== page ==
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It is clear that there are egregiously bad questions that deserve more than one downvote ... to get the message through to the person who posted the Question.

But it is also clearly a bad experience for someone who has made an innocent mistake. Under most circumstances one downvote is enough to let the user know that they have made a mistake.

So how do we stop people just piling on the downvotes?

Here's a suggestion. Make downvotes on Questions have a variable cost on reputation.

  • If the Question currently has a net vote score >= zero, the reputation cost is zero.

  • If the Question currently has a net voting score of -1, the reputation cost is -2.

  • If the Question currently has a net voting score of -N, the reputation cost is -2N.

This would discourage most people from dumping yet another downvote.

Now I can see that there would be difficulties in implementing this. For a start, it would be necessary to record you much each down-vote cost the down-voter in case they decided to reverse the vote. (But the easy solution is to make the reputation non-refundable!)

What do people think?


UPDATE - Maybe the threshold of -1 is too high:

  • What do people think of only penalizing "piling on" behavior if the threshold was beyond -3? Or -5?

  • What if there was a popup that said: "Dear user: this downvote is going to cost you -100 reputation points, do you really want to do it?"

Is anyone here arguing that "piling on" the negative votes is actually helpful / good for the StackOverflow community? If so, why? Put it in an Answer please, so that other people can express their opinions on your arguments by voting on your Answer ...

  • 8
    Casts downvote before reading question, just in case it's bad, to not lose rep – Erik A Oct 26 at 8:24
  • That'd loose you nearly all your rep if you were the 20th downvoter on a question, Stephen. – Cerbrus Oct 26 at 8:26
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    What proportion of really bad questions are due to 'innocent mistakes', and how many are,due to selfish deadbeats trying to con other users into doing research, homework, paid work and/or 'Computers 101'unpaid private tuition? – Martin James Oct 26 at 8:43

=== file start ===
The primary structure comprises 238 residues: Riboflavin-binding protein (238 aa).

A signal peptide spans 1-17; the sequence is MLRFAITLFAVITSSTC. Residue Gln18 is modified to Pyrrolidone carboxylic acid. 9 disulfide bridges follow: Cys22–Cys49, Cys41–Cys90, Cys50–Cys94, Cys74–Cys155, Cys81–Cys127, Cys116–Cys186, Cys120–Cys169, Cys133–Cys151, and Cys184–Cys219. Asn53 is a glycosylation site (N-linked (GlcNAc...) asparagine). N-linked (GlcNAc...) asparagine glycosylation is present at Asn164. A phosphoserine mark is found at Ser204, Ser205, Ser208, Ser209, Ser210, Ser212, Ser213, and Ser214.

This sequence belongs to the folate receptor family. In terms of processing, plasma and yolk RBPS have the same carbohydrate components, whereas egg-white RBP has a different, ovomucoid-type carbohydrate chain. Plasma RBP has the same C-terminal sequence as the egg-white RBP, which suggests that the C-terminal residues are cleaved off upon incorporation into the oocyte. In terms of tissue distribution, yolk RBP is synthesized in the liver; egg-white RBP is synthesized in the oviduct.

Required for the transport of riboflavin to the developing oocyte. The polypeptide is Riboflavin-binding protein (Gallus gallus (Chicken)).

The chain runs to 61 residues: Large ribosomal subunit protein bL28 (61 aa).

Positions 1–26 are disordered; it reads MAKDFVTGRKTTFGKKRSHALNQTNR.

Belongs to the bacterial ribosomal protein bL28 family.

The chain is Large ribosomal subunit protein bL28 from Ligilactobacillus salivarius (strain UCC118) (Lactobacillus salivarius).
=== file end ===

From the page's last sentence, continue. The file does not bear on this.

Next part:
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    Why does the fact that an "innocent mistake" has been made affect the quality of the question itself? Downvotes are content rating mechanisms, serving the exact opposite purpose of upvotes. They're not "punishment"; they cannot be "piled on". One person; one vote. – Cody Gray Oct 26 at 8:48
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    I think the idea is right, you are judt trying to fix it on the wrong side. On the curators end, downvoting is an important measure of quality. But for the OP, it does not matter wether the question was downvoted once, twice or ten times. – Jonas Wilms Oct 26 at 9:59
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    @JonasWilms when my first question got downvoted, my defense mechanism kicked in and I assumed “ok one person didn’t get how great this question actually is”, only after fifth downvote did I consider to follow the how to ask link in the comment. Different people will react differently to amount of critique. – ead Oct 26 at 11:45
  • @ead yes, I try to be that kind of person too ... but honestly sometimes I do take downvotes personal. And there's another thing: Downvotes are proportional to attention. Just link a closeworthy question here on Meta and you'll get from -2 to -20 ... – Jonas Wilms Oct 26 at 12:38
  • I like that approach, give more power to the reputation "rich" people and try to discourage people with lower reputation to cast their votes. – Tom Oct 26 at 14:11
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    This is not a duplicate. This is a specific plan separate to the duplicate target. – Yvette Colomb Oct 27 at 5:46
  • "That'd loose you nearly all your rep if you were the 20th downvoter on a question, Stephen." - Would that be a bad thing? Seriously, is there ever any good reason to downvote a StackOverflow question that is on a net -20 score? – Stephen C Oct 27 at 7:31
  • @Tom - well sure. But from the community perspective, we don't want / need anyone to be punishing people by downvoting questions into oblivion. (And I would hope that the high reputation ("rich") users already know that. But, hey, if they want to burn their reputation, that's their business.) – Stephen C Oct 27 at 7:37